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Azeem Ibrahim Headshot

The Biggest Lies About Islam

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In recent days, President Obama stood before a crowd of 6,000 people in Indonesia and addressed the deterioration in relations between the Muslim world and the West. In what was seen as a follow-up to his historic address at Cairo University last year, he reaffirmed that bringing the Muslim world and the West together remained a priority. As before, he said that the key to achieving better relations was finding common ground and forging new links which enabled more people from Muslim countries and non-Muslim countries to get to know each other. "I believed then, and I believe today," he said, "that ... we can choose to be defined by our differences, and give in to a future of suspicion and mistrust. Or we can choose to do the hard work of forging common ground, and commit ourselves to the steady pursuit of progress."

Very well, but how? I spend a lot of time in the US, and it is striking how ignorant so many people are about Islam, particularly in certain parts of the media. Pundits and columnists repeatedly get away with making claims about Muslims and Islam which fuel mistrust between Muslim countries and the West. Most of the time, these claims are not just wrong. They are embarrassingly wrong. What is so galling is that these errors are rarely called out because so few know the truth.

So, for my humble contribution to improved relations, I would like to present and debunk the top three lies which make the rounds about Muslims.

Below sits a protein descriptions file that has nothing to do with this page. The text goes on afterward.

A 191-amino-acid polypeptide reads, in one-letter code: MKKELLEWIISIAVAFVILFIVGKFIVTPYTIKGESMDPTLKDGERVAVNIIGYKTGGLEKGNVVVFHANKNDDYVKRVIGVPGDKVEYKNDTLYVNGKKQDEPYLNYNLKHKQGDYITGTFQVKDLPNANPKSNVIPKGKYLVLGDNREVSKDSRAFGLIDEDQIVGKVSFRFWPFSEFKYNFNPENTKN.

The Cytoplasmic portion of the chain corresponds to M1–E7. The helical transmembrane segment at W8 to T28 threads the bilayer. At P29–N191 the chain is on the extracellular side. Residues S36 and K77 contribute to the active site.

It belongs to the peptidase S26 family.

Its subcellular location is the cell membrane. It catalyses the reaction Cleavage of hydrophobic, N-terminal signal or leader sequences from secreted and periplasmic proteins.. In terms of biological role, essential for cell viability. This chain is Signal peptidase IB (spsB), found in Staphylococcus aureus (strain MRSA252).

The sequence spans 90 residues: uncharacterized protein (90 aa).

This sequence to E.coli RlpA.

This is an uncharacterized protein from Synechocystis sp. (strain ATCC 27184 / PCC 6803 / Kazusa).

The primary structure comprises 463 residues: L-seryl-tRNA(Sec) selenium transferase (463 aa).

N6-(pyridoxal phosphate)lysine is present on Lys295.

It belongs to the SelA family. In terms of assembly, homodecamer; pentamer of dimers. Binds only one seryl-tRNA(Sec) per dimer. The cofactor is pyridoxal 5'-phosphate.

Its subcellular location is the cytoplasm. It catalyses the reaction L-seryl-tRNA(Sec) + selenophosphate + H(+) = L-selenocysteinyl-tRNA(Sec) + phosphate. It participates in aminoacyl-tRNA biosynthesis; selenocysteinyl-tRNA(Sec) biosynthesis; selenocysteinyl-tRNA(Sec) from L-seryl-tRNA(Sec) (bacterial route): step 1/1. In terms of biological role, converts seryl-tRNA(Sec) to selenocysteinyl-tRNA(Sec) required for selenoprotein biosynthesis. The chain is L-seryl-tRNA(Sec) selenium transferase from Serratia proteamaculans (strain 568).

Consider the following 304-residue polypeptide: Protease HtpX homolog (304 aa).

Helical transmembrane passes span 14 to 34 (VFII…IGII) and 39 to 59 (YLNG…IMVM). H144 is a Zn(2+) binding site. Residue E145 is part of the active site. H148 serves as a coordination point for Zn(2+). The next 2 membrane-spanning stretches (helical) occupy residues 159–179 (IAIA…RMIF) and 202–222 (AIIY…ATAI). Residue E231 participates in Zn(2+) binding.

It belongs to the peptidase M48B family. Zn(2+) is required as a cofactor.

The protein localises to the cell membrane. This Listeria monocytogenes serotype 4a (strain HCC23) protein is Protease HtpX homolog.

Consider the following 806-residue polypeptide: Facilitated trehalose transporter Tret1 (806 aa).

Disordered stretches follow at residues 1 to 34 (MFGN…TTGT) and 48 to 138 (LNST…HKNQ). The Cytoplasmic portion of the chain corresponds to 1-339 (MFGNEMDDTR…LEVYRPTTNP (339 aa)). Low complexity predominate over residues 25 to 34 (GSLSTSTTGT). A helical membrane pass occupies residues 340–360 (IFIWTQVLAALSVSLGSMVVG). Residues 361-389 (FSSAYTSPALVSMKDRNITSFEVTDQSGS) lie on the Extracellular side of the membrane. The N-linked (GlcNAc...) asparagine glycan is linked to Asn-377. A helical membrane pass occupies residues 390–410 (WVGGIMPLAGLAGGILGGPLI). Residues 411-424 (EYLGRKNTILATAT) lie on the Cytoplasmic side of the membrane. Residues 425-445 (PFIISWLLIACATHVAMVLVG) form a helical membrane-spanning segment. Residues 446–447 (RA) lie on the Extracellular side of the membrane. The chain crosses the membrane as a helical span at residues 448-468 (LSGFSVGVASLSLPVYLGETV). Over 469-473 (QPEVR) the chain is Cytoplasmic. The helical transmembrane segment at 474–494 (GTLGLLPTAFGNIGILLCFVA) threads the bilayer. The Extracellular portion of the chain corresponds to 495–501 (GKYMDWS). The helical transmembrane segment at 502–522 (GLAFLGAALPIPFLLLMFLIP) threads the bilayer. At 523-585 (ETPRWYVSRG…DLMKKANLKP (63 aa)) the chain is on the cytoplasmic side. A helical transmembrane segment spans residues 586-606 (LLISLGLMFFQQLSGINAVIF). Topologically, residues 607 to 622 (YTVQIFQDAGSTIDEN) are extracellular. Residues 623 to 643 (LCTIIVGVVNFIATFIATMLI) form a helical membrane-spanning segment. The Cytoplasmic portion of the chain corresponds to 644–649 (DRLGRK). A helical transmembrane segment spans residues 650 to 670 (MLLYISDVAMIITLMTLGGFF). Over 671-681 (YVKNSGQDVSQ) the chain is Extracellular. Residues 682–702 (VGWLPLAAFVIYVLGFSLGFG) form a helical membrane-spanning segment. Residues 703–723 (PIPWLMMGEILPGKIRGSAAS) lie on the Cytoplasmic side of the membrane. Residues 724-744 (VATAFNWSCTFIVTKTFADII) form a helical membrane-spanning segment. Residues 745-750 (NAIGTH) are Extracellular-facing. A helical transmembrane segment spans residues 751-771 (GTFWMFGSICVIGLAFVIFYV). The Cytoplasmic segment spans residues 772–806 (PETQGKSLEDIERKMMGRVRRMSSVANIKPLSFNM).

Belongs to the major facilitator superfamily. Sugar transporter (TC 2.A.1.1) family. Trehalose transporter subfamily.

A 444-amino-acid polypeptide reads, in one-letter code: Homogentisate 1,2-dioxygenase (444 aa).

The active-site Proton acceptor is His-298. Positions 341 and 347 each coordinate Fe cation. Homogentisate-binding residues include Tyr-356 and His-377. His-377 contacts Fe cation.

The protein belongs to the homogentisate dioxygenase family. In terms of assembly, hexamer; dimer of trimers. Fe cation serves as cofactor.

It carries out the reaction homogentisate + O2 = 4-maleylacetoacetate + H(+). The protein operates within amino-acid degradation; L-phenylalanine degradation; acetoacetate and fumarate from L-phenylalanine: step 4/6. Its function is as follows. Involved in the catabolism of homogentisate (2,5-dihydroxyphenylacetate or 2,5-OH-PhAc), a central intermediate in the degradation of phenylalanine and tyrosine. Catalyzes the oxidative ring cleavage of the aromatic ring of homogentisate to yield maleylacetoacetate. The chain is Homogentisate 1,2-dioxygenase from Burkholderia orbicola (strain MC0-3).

Lie One -- Muslims hate the west and what it stands for.

Probably the deepest and most comprehensive survey of worldwide Muslim opinion was conducted by the Gallup polling organization between 2001 and 2007. It was based on interviews with 50,000 Muslims from thirty-five countries (covering the Middle East, South and Central Asia, etc.). And its central finding was that the conventional wisdom that Muslims worldwide feel overwhelmingly negative toward the Western world is completely false. As Gallup put it: "When Muslims were asked what they admired most about the West, only 2% in Iran, 6% in Saudi Arabia, and 10% in Egypt said 'nothing.'" It also showed that the two aspects that Muslims most admired about the West were its technology and democracy. Only a very small minority condone acts of terrorism. And strikingly, the research found that Muslims around the world in fact admire the American values of freedom and a strong work ethic.

Lie Two -- Muslim scholars support violence.

The best way to illustrate this lie is by an analogy, a little thought experiment. How would you feel if every time you opened a paper or watched the news you heard newspaper columnists, TV pundits, politicians, and even some academics telling you that Christianity is a religion of hate. And that they knew this because Pastor Terry Jones threatened to burn the Koran. "Look," one might say, "this guy has a church, he leads a community, he is a Pastor and a Christian. He speaks for Christianity."

Then imagine how you'd feel if you rarely heard anyone pointing out the obvious: that Terry Jones isn't a real pastor (his qualification amounts to a degree there's no evidence he took -- it was an honorary degree -- from an unaccredited theological school. And lest we forget, he has form when it comes to lying about his credentials -- in 2002 a German court found him guilty of falsely claiming he was a doctor). That while he may speak for his congregation of fifty, he doesn't speak for the other roughly 2.1 billion Christians in the world. And most of all, that his own prejudices are in no way representative of the doctrine or beliefs of a religion which has been around for the last two thousand years.